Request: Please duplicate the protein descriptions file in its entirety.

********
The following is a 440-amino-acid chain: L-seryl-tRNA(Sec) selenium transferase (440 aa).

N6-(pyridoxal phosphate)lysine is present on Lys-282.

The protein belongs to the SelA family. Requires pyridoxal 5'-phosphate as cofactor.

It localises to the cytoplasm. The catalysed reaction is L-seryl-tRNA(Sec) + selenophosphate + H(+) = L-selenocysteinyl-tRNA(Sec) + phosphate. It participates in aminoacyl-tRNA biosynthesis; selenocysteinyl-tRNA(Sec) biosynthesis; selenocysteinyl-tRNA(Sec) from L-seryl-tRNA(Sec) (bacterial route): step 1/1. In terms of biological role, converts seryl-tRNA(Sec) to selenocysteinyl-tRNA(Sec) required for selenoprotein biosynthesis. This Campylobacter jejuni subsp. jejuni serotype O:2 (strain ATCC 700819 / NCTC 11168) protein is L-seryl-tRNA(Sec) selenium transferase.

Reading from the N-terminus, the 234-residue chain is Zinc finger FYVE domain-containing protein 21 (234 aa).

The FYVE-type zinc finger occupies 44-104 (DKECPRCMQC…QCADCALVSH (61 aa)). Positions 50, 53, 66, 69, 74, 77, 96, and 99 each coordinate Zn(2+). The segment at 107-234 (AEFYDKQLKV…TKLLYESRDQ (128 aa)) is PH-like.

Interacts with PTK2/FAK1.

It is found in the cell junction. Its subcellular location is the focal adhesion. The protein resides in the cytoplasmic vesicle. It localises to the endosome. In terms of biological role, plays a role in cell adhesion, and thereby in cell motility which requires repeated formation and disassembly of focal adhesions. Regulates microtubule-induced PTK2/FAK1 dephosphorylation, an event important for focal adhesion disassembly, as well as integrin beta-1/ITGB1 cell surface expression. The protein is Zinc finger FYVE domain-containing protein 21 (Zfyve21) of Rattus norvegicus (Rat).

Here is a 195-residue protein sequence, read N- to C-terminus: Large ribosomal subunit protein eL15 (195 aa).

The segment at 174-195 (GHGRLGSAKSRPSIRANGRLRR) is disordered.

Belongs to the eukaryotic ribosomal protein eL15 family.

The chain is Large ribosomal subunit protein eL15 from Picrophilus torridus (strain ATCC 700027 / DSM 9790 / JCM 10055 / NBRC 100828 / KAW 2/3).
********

The following is a 440-amino-acid chain: L-seryl-tRNA(Sec) selenium transferase (440 aa).

N6-(pyridoxal phosphate)lysine is present on Lys-282.

The protein belongs to the SelA family. Requires pyridoxal 5'-phosphate as cofactor.

It localises to the cytoplasm. The catalysed reaction is L-seryl-tRNA(Sec) + selenophosphate + H(+) = L-selenocysteinyl-tRNA(Sec) + phosphate. It participates in aminoacyl-tRNA biosynthesis; selenocysteinyl-tRNA(Sec) biosynthesis; selenocysteinyl-tRNA(Sec) from L-seryl-tRNA(Sec) (bacterial route): step 1/1. In terms of biological role, converts seryl-tRNA(Sec) to selenocysteinyl-tRNA(Sec) required for selenoprotein biosynthesis. This Campylobacter jejuni subsp. jejuni serotype O:2 (strain ATCC 700819 / NCTC 11168) protein is L-seryl-tRNA(Sec) selenium transferase.

Reading from the N-terminus, the 234-residue chain is Zinc finger FYVE domain-containing protein 21 (234 aa).

The FYVE-type zinc finger occupies 44-104 (DKECPRCMQC…QCADCALVSH (61 aa)). Positions 50, 53, 66, 69, 74, 77, 96, and 99 each coordinate Zn(2+). The segment at 107-234 (AEFYDKQLKV…TKLLYESRDQ (128 aa)) is PH-like.

Interacts with PTK2/FAK1.

It is found in the cell junction. Its subcellular location is the focal adhesion. The protein resides in the cytoplasmic vesicle. It localises to the endosome. In terms of biological role, plays a role in cell adhesion, and thereby in cell motility which requires repeated formation and disassembly of focal adhesions. Regulates microtubule-induced PTK2/FAK1 dephosphorylation, an event important for focal adhesion disassembly, as well as integrin beta-1/ITGB1 cell surface expression. The protein is Zinc finger FYVE domain-containing protein 21 (Zfyve21) of Rattus norvegicus (Rat).

Here is a 195-residue protein sequence, read N- to C-terminus: Large ribosomal subunit protein eL15 (195 aa).

The segment at 174-195 (GHGRLGSAKSRPSIRANGRLRR) is disordered.

Belongs to the eukaryotic ribosomal protein eL15 family.

The chain is Large ribosomal subunit protein eL15 from Picrophilus torridus (strain ATCC 700027 / DSM 9790 / JCM 10055 / NBRC 100828 / KAW 2/3).